Land Use Icons
Live Tweeting Cartography
One night, I decided to have some fun live-tweeting my map design process. I wanted to show folks the effort that goes into map design, struggles and all.
I started by looking at my spatial toolbox to decide which approach to take. I could take the spatial analysis route and use a land cover raster to determine where the forests are. I could take the web map route and use Mapbox land cover classes to make a cheap slippy map. Or I could take the graphical route and bring the land cover data into a vector program and place icons manually.
I decided to go the "spatial route" first.
I have an Esri license, but I didn't have a high enough license to use the Spatial Analyst toolbox, which has the raster statistics tool in it. It looked like all the tools I needed were available using the open-source QGIS software, so I fired it up.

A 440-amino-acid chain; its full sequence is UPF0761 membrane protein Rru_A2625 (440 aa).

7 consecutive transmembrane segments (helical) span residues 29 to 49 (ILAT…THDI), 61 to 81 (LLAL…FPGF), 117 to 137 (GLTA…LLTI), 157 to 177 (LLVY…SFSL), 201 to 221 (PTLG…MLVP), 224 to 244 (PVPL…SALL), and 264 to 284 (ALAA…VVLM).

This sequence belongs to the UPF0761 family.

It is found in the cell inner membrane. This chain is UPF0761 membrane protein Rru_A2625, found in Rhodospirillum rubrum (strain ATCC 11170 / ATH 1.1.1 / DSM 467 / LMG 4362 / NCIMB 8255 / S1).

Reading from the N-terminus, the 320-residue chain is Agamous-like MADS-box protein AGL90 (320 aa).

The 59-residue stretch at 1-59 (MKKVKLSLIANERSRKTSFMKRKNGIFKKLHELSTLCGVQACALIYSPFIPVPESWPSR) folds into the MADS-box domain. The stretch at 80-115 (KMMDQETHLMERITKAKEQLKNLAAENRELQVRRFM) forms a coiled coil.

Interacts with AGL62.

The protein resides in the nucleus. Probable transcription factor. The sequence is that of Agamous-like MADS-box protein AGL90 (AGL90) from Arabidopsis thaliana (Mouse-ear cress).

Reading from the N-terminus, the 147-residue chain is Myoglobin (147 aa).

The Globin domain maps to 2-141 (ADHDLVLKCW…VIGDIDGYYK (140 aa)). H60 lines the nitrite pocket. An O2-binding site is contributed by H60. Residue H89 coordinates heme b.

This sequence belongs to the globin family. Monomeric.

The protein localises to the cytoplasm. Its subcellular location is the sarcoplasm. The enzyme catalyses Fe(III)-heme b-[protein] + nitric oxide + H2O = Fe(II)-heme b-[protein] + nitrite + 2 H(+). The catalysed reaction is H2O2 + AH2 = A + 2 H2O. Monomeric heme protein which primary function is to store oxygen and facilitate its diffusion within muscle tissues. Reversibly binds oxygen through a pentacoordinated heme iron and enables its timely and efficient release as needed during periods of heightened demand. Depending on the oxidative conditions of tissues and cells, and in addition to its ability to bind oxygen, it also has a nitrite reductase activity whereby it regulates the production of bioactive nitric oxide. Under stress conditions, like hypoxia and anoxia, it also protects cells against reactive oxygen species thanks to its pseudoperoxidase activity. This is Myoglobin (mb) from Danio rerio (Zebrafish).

Hexes Are Cool
I knew I didn't want a straight square grid, so I turned to Google for how to make a hex grid in QGIS. The MMQGIS plugin provided a lightnig-fast tool fore creating the hex grid. Fun fact: a 10km-wide hex grid of the continential United States results in 69,878 hexagons!
I used the Zonal Statistics tool to determine which land use was the predominant category in each hex. It took around 7 hours to process the 18GB raster.
During the live thread, I didn't have time to wait, so I took a differet route. Review the thread starting here to see what I did in the moment.
The easiest way to make point symbols on the grid is from creating centroids.
Final Result: Detail
I've cleaned up the process for this blog post, but if you want to see how it went down in real time, here's the thread: